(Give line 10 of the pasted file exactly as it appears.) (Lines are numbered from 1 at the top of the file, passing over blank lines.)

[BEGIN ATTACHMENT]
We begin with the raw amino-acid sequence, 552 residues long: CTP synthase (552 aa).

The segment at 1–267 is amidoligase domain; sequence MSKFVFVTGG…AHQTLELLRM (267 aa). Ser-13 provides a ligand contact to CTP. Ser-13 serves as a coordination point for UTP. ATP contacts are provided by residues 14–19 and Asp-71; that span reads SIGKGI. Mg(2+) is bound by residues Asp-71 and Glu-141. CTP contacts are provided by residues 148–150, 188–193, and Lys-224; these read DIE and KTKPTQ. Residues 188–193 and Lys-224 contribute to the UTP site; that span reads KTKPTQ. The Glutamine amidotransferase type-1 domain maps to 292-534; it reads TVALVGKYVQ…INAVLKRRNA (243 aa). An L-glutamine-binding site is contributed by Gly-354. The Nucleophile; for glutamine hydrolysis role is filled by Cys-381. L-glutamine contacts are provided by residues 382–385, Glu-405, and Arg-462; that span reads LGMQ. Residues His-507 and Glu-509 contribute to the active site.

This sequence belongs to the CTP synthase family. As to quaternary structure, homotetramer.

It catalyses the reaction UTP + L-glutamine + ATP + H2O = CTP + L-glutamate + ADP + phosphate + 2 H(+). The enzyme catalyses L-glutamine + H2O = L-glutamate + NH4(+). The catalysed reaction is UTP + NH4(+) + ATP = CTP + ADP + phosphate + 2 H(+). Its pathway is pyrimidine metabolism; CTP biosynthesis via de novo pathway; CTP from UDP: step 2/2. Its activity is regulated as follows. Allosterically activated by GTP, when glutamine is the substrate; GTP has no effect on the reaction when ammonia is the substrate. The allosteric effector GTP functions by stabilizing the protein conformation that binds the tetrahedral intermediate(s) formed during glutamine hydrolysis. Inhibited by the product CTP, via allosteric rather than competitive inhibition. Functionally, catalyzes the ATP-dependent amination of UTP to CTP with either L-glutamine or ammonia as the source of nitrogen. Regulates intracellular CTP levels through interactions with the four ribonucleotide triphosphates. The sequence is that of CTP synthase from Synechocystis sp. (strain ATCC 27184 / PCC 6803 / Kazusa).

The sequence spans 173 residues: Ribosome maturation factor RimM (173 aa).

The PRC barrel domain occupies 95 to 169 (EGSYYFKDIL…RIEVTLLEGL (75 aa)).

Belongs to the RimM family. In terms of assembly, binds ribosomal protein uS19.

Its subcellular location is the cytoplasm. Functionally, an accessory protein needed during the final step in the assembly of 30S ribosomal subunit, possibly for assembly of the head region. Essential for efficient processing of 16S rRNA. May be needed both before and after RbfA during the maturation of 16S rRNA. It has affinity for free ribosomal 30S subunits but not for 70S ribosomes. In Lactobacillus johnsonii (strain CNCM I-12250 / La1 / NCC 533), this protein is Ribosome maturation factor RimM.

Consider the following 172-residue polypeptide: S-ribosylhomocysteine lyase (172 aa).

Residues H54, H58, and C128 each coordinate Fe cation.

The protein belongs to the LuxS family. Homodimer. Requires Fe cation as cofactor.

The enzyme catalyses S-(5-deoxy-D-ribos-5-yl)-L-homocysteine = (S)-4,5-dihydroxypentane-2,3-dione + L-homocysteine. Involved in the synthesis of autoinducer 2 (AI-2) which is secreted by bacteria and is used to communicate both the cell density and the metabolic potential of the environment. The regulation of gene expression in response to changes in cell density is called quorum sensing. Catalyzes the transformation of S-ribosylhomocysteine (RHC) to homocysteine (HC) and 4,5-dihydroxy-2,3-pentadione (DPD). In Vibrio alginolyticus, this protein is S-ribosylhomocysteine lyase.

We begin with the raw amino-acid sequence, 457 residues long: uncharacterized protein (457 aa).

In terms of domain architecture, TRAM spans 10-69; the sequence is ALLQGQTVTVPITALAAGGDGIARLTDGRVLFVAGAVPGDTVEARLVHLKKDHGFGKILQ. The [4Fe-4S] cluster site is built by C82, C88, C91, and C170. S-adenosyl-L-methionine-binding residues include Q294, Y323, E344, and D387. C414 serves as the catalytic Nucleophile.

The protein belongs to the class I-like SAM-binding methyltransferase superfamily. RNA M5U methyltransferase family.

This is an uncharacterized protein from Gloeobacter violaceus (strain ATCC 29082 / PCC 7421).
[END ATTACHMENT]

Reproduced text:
Residues H54, H58, and C128 each coordinate Fe cation.